These values become the compass for all actions taken in the agency. Many organizations will create values and post them on the walls. Enacting the values, rather than just communicating them, is much more critical. Leadership needs to communicate and model them.

For each decision, they need to ask, “How will this improve our service to others?” or “What would our citizens think of this?”

It needs to be embedded into all of the systems and processes in the agency. For example, new hire interviews should explore the potential employees’ connection to the values and promotions should reflect those who demonstrate and epitomize the values.

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4 execs who developed, owned and managed the popular OASIS multiple award contract shuffled to other program.

So how do you create this vision that will align and drive citizen experience in your agency?

  1. Be sure that everyone is clear on what citizen experience is and why it is important: create a clear definition and have dialogues about what it means to them and how their roles contribute to it.
  2. Engage employees in creating a vision. Leadership is responsible for creating an environment in which the vision can become a reality, but they are not responsible for creating the vision alone. By getting employees to collaboratively create the vision, they are more likely to find it meaningful and invest energy in making it happen because it is theirs.
  3. Establish values around service. Engage employees in identifying critical values that reflect a service mindset toward citizens (and toward each other and other agencies!). Make these values clearly visible throughout the organization and bring them up with every decision until they become habit.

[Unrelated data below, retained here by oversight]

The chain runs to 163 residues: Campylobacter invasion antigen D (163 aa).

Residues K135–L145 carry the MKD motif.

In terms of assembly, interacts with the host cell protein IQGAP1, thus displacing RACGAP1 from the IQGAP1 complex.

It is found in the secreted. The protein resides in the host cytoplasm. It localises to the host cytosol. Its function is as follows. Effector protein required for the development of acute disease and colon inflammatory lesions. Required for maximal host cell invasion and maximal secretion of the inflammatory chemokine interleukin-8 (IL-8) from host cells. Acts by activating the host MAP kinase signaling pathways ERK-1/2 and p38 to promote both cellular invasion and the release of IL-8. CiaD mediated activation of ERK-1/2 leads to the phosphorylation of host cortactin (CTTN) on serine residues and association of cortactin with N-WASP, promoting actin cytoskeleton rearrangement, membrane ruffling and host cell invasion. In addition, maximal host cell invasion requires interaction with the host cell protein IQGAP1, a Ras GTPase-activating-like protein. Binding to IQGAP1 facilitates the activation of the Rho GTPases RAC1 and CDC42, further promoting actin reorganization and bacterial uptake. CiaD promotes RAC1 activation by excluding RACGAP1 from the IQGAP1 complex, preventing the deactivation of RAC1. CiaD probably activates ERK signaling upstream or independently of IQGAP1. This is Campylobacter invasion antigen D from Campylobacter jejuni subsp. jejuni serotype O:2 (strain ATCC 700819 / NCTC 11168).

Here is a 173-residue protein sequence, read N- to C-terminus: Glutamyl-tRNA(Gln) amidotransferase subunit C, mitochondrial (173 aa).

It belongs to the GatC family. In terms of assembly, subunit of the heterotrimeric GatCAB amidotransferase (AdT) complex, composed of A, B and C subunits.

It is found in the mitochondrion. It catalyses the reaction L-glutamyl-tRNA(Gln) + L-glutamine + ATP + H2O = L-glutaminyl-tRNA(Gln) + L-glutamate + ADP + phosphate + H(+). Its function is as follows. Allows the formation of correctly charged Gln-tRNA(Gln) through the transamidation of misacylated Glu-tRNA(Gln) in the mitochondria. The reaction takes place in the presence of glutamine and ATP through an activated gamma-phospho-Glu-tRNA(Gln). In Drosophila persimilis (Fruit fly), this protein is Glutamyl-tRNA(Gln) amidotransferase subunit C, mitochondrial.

4. Modify processes to reflect the values. The key to living values is consistency. Human resources systems (performance management, learning, promotions, etc.), management and leadership systems, processes, technology and operational strategies should all reflect the service values. Contradictions between processes and values create confusion among employees who will doubt the organization’s commitment.
  5. Be vigilant about the values. Demand that actions of leadership and decisions reflect the values. Challenge all levels when they do not act in line with them. Require that all contractors acting in the name of the agency operate with the same commitment to the service values.
  6. Be patient. Change like this takes time. There will be misalignments and values will be contradicted occasionally. Use these missteps as opportunities for learning and adjustment and not for punishment or reprisal.

Alignment of the agency to the citizen experience effort is critical for success. It is not something to be taken lightly or glossed over. It requires focus and committed attention to creating consistency of word and deed. The resulting success, however, is worth the effort.

Josh Plaskoff, PhD, is the director of learning and technology service development for HighPoint Global.